Last update: September 16th, 2019 at 12:15 am
Four days after its most recent eruption, Alaska’s Mount Redoubt erupted again on March 26, 2009. The volcano sent a plume of ash at least 65,000 feet above sea level, said the National Weather Service. The Alaska Volcano Observatory reported that the eruption also sent a lahar, a flood of rock and water, into the Drift River Valley.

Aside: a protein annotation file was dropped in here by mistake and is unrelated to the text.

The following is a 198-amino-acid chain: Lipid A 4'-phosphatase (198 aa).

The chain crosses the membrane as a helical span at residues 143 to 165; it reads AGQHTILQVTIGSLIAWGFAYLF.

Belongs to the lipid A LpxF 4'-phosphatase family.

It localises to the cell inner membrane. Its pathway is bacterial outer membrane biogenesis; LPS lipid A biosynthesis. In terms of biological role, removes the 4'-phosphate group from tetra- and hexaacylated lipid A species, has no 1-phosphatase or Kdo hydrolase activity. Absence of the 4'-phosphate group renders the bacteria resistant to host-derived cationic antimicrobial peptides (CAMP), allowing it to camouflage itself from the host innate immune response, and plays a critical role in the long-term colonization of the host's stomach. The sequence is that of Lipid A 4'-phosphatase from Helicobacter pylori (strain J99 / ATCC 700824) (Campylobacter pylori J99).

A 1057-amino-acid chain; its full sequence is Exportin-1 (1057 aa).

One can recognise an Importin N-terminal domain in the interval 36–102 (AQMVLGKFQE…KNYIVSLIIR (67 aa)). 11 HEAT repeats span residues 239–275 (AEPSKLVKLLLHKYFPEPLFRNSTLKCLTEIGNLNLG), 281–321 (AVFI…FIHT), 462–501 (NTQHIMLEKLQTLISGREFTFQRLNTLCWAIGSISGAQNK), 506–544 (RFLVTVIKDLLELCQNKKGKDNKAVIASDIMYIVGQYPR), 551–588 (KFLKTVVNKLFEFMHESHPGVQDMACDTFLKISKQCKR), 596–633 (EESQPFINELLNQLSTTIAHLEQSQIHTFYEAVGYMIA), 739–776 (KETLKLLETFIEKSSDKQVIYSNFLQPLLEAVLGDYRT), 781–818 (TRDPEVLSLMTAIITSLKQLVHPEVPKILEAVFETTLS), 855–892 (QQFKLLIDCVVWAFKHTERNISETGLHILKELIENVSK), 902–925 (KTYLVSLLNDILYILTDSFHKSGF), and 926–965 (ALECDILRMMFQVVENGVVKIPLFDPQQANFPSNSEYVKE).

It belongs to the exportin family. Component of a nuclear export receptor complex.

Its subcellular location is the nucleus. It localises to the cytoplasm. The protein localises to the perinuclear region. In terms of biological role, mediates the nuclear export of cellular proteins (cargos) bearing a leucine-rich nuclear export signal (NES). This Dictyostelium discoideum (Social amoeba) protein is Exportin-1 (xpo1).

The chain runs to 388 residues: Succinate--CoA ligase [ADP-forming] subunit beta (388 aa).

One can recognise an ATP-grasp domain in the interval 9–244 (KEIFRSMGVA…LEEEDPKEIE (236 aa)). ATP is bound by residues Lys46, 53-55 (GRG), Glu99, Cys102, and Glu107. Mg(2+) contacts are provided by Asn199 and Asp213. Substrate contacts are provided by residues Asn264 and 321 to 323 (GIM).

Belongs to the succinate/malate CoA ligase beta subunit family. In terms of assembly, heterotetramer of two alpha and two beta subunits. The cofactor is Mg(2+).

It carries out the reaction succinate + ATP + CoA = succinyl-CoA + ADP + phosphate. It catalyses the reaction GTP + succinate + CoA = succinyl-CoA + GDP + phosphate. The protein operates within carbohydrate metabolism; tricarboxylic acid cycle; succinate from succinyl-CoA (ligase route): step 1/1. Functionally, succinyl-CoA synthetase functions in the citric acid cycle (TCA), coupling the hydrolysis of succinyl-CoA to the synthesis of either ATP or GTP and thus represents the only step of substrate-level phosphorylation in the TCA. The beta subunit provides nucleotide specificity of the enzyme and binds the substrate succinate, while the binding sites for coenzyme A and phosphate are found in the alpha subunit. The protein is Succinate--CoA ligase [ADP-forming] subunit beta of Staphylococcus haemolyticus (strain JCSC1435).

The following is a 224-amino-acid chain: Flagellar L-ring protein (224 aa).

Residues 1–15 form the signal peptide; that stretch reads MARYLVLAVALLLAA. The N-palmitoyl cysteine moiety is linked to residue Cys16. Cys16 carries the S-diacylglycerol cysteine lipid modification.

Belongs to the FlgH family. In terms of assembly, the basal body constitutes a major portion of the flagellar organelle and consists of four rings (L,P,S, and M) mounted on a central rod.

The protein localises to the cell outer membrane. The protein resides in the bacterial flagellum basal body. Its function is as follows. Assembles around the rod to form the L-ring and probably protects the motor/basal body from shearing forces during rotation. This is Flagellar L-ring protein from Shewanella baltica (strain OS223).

The Moderate Resolution Imaging Spectroradiometer (MODIS) on NASA’s Aqua satellite captured this image of the aftermath of the eruption at 2:40 p.m. local time, a little more than five hours after the large eruption. A cloud of tan ash extends from the volcano south and east. The ash colors the clouds south of Anchorage—an indication that the volcanic plume rose above the cloud level. A dark-colored streak extends south of the volcano where ash had fallen on the snow.